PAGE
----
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Does Your Story Maintain Consistency in the Details?

detailsMost authors are aware of how important it is to avoid plot holes and inconsistencies. But sometimes the little discrepancies bedevil us more than the large ones.

You’d think, as authors, we would be so close to our own stories we would instantly realize the error of calling a minor character by a different name the second time he appears. You’d think we would see our protagonists so clearly we’d never make the mistake of giving them blue eyes in one scene and brown in the next. But the truth of the matter is: it happens!

Wives and Daughters Elizabeth GaskellAt least, in the days before such handy features as Word’s Find tool, authors had more of an excuse for their forgetfulness. For example, Elizabeth Gaskell’s beloved classic Wives & Daughters, published posthumously in 1866, is rife with niggling inconsistencies.

  • She blithely—and, one would presume, obliviously—changed one character’s name from Sally to Dorothy to Clarinda and back again.
  • Another character’s surname darted between Fitzpatrick and Kirkpatrick.
  • The local tavern was called the George in one scene and the Cumnor Arms in another.
  • And the opposing political alignments of two prominent families flip-flopped between Whig and Tory somewhere in the middle of the book.

Ultimately, every story inevitably contains mistakes no matter how many objective eyes have read it. The good news in all of this is that if you write as well as Gaskell, your readers will likely forgive you. But that doesn’t negate the author’s responsibility to seek out inconsistencies.

Write yourself copious notes, check and double-check yourself, and ask beta readers and critique partners to be on the watch for errors. Your readers will thank you—and you’ll be able to avoid embarrassing discoveries later on.

Wordplayers, tell me your opinions! What’s the most embarrassing mistake you’ve ever discovered in your own writing? Tell me in the comments!

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About K.M. Weiland | @KMWeiland

K.M. Weiland is the award-winning and internationally-published author of the acclaimed writing guides Outlining Your Novel, Structuring Your Novel, and Creating Character Arcs. A native of western Nebraska, she writes historical and fantasy novels and mentors authors on her award-winning website Helping Writers Become Authors.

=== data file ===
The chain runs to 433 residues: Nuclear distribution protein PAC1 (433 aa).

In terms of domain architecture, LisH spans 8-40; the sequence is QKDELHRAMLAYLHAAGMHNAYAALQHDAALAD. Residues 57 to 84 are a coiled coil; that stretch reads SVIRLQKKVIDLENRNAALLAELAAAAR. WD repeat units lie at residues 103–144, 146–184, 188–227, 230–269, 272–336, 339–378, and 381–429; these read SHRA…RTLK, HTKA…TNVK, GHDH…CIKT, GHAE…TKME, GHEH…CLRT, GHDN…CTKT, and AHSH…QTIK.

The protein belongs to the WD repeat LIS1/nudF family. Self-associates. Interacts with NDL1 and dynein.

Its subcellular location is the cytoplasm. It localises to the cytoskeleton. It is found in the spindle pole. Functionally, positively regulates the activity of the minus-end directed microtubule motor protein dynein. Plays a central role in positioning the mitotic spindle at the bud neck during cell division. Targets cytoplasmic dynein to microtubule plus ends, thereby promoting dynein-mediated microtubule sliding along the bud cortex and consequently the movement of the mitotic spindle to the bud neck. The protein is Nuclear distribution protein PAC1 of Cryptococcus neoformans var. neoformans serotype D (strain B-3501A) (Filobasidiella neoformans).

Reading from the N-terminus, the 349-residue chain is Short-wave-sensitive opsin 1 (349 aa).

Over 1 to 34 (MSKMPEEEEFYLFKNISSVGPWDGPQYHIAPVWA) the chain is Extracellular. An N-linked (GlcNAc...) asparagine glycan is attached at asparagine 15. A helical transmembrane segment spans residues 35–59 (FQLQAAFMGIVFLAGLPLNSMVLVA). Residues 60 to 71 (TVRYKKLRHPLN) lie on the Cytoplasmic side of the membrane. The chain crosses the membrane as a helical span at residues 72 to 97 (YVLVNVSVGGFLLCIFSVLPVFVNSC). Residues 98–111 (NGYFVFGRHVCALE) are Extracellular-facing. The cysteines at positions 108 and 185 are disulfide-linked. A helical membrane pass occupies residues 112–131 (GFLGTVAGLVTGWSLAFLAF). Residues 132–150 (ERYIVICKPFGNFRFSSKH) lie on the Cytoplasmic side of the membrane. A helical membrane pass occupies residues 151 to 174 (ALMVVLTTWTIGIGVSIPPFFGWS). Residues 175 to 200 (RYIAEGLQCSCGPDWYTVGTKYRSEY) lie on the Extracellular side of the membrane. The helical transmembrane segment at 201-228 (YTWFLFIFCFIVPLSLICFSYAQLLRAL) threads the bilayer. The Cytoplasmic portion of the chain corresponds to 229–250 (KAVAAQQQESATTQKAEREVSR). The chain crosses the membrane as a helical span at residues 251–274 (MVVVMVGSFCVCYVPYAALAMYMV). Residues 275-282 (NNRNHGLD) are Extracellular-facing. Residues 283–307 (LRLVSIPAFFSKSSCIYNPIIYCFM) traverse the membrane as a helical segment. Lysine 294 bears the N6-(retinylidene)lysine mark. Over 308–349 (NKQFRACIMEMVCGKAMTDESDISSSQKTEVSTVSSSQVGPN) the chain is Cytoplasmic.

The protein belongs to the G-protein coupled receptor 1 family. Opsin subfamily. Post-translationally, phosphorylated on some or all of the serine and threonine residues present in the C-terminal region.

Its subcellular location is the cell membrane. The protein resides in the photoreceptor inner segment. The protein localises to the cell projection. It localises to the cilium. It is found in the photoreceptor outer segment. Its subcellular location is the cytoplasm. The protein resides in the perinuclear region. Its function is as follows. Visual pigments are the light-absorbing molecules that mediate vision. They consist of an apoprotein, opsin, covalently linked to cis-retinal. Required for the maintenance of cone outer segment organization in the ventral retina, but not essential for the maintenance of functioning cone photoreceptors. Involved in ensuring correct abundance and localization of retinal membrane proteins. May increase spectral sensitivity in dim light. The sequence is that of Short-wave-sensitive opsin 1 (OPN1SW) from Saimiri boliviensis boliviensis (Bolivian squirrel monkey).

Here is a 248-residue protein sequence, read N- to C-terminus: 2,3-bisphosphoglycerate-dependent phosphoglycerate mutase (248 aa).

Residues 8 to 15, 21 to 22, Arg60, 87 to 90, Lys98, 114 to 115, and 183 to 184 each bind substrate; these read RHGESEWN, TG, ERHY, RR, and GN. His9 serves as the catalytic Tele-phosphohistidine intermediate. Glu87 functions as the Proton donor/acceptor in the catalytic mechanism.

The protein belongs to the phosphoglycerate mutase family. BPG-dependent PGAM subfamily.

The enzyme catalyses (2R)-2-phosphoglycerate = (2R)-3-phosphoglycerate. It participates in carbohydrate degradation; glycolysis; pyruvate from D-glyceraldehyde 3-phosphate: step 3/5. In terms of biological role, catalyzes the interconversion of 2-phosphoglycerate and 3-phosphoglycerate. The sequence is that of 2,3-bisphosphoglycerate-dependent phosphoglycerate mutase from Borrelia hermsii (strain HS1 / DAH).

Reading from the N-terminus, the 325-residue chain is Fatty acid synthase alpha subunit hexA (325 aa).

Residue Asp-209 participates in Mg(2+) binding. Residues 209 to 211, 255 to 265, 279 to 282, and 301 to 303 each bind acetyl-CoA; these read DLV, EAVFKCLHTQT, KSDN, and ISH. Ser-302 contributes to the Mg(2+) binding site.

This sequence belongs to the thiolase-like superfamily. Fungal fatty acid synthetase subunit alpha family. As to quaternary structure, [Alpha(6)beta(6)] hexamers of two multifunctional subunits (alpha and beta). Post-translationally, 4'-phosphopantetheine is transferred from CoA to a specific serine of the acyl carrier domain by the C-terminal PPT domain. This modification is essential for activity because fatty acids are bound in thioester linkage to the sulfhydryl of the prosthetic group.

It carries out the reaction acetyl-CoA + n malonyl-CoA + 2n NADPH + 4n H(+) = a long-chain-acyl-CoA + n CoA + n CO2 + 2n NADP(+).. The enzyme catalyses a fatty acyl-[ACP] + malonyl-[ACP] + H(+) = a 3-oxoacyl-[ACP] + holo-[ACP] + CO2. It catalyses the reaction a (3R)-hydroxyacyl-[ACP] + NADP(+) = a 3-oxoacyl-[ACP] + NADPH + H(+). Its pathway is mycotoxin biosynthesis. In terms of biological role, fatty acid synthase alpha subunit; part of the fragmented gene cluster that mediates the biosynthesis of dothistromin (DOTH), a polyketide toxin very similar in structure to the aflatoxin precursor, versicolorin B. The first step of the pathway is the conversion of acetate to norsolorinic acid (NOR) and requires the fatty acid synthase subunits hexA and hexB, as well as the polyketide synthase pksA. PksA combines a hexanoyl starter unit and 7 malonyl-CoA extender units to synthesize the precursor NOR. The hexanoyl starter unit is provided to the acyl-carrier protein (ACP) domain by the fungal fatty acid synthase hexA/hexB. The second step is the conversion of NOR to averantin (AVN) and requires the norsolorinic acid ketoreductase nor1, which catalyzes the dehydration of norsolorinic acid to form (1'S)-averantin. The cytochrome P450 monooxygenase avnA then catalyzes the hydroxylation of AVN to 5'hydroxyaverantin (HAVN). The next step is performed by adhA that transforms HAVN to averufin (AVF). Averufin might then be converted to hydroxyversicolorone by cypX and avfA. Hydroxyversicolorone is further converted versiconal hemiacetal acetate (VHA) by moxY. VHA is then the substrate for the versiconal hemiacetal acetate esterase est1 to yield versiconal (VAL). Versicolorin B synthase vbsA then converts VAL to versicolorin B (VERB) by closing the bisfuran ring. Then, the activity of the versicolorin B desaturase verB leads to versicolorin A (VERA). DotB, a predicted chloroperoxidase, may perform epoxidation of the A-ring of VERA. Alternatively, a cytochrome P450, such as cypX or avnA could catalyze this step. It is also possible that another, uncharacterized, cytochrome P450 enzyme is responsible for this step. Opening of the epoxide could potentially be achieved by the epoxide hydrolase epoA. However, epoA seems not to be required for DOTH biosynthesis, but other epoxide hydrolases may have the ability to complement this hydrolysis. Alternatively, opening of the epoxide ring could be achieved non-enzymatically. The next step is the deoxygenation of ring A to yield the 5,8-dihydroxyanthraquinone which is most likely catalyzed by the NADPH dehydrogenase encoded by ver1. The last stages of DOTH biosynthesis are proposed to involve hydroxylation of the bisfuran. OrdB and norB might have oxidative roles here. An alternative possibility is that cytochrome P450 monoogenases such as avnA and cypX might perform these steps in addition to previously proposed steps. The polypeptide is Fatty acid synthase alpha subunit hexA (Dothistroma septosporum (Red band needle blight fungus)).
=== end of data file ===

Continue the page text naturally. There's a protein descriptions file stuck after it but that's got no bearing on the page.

1. The Internet can seem like such a super-private echo chamber that we can forget it’s anything but. Everything posted on the Internet has the potential of living on (and on and on) in infamy.

  2. I am a shocker for changing names.

    For this reason i write in scrivener with the list of names next on the book outline page. that way EVERY time i mention a character i just look at it. Much better than scraps of paper.

    very early on when i wasn’t sure about the names, i called the “female lead” and “male lead” that way every time i saw that i knew i had to pop the correct name in.

    I just like changing names. God help my editor (when i get one of course…)

    Sarah Ketley

  3. I’m a visual learner, so I do best with details when I’m able to connect them with images. I’ll often find a picture of a character, save it under the character’s name, and refer to it whenever I need to double-check the name.

  4. Very good post. Mistakes – I forgive myself for the couple of editorial mistakes in my book because most slip by even the best editors. As far as my mistakes – I tend to type fast when leaving a comment and instead of hitting “preview” hit “post” then realize I’ve left out punctuation in my haste.

  5. My grammar Nazi side comes out in editing novels, but I admit I’m just as prone as the next person to hit “submit” on a comment or tweet before properly proofreading it.

  6. Grammer Nazi is a horrible way to describe something. No one should us the term “Nazi” unless they are describing a fascist nation that comitted genocide against the Jews and made a bid to take over the world.
    Honorable and Respectfully,
    Silent Running

  7. Actually, I don’t like the term either. It implies a pursuit of correct spelling and grammar is overbearing and Pharisaical.

  8. Well. The biggest mistakes I’ve caught in my WIP so far (there’s probably more) are
    1) A supporting character keeps switching name between Kayla and Kayleen.
    2) My MC’s bedroom in the Imperial palace moves from 3rd floor to second floor and back again more times than I care to count….

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